It's `Godspell' revisited

Celebration: The flower power-era show, presented by Toby's Dinner Theatre in 1979, is back to mark the theater's 25th anniversary.

Review

Howard Live

August 26, 2004|By William Hyder | William Hyder,SPECIAL TO THE SUN

It was a time of hippies, flower children and long hair - a naive, optimistic age in which everything seemed easy, possible and within reach.

In 1971, during the flower power era, Godspell opened off Broadway. Based on the Gospel According to St. Matthew, it presented a folksy Jesus relating parables and teaching moral lessons against a background of modern music and dance.

The show gave all its characters contemporary speech and sensibilities, and avoided any deep questions of theology or philosophy. It caught the spirit of its time so well that it moved to an uptown theater and ran until 1977.

Godspell (book by John-Michael Tebelak, music and lyrics by Stephen Schwartz) was the first show presented by Toby's Dinner Theatre in 1979, and it is being offered again to celebrate the theater's 25th anniversary.

The show uses a theatrical production as an allegory for the biblical narrative of Jesus' ministry. As Act I begins, a cast of actors comes offstage after a performance, dissatisfied and confused. Each has his or her idea of what the show means and how to perform it. A new director comes on board and tries to persuade them to follow his way.

Soon the Bible story takes over. The director is now Jesus, and the actors are the people of the Holy Land. They are a motley crowd holding varying beliefs, and Jesus tries, with some success, to unify them by recounting parables. (A few of the parables - the Prodigal Son, the Good Samaritan, the beggar Lazarus - are drawn not from Matthew but from the Gospel of St. Luke.) The show includes a lot of comedy, but things get more serious in Act II. Jesus has gained a following and claims to be the Son of God. Challenged by the legal and religious authorities, he charges them with being materialists and power seekers. The conflict leads inevitably to the tragic climax recorded in the Gospel, which is portrayed with proper seriousness.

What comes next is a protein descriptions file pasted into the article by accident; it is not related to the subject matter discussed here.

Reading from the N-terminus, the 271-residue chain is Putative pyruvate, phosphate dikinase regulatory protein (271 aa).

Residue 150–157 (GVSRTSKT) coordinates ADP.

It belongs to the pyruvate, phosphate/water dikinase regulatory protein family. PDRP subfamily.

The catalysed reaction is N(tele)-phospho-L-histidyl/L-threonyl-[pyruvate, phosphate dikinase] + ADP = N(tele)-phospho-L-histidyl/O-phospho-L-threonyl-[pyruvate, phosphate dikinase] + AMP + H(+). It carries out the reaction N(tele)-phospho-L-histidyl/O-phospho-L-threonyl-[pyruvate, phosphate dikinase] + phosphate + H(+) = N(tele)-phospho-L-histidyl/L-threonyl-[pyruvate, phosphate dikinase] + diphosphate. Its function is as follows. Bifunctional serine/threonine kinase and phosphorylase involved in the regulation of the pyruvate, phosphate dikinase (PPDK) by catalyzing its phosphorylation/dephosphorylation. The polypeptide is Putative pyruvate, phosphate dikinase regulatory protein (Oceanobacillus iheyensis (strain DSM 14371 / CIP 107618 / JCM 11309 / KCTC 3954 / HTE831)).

Rob McQuay, as Jesus, has an amiable presence that turns commanding when the action calls for it. Russell Sunday moves easily through the diverse roles of John the Baptist, Judas and the Stage Manager.

The talented ensemble includes Felicia Curry, Janine Guilisano, LC Harden Jr., David James, Michael Kenny, Shawn Kettering, Channez McQuay, Tess Rohan and Jill Shullenbarger.

With detailed direction by Toby Orenstein and Ron McQuay and choreography by Ray Hatch, the performers are in motion every minute, moving through kaleidoscopic changes of stage picture, character and mood.

The set, designed by Thomas Bumblauskas, is simple but versatile. Four or five platforms are shifted into different configurations by the performers during the performance. The period of the original show is echoed by oversized flowers and graffiti reading PEACE.

Samn Huffer has designed colorful costumes in a contemporary style, from casual to funky.

Stephen Schwartz's music and lyrics are mostly in the standard Broadway vein, with touches of rock, gospel and folk music. At the top of the show, a production number, "Tower of Babble," effectively illustrates the confusion of a crowd of people with many points of view - a nice example of what in opera is called an "ensemble of perplexity."

The highlights of the score are the ballad "Day by Day" and a vaudeville-style double act, performed by Jesus and Judas, called "All for the Best."

Toby's Godspell is an updated version aimed at making the show more relevant today. The actors make references to Annie, The Music Man, The Wizard of Oz, television shows such as Family Feud and Who Wants to Marry a Millionaire, and TV commercials for cell phones ("Can you hear me now?") and auto insurance ("I just saved a lot of money ... ").

Local gags are thrown in, and the action is punctuated by a lot of incidental clowning and fleeting impressions of celebrities.

Toby's Dinner Theatre, 5900 Symphony Woods Road, Columbia, presents "Godspell" through Sept. 26. Evenings: Doors open at 6 p.m. Mondays to Saturdays; 5 p.m. Sundays. Matinees: Doors open at 10:30 a.m. Sundays and Wednesdays. Reservations are required. Information or reservations: 410-730-8311 or 800-888-6297.

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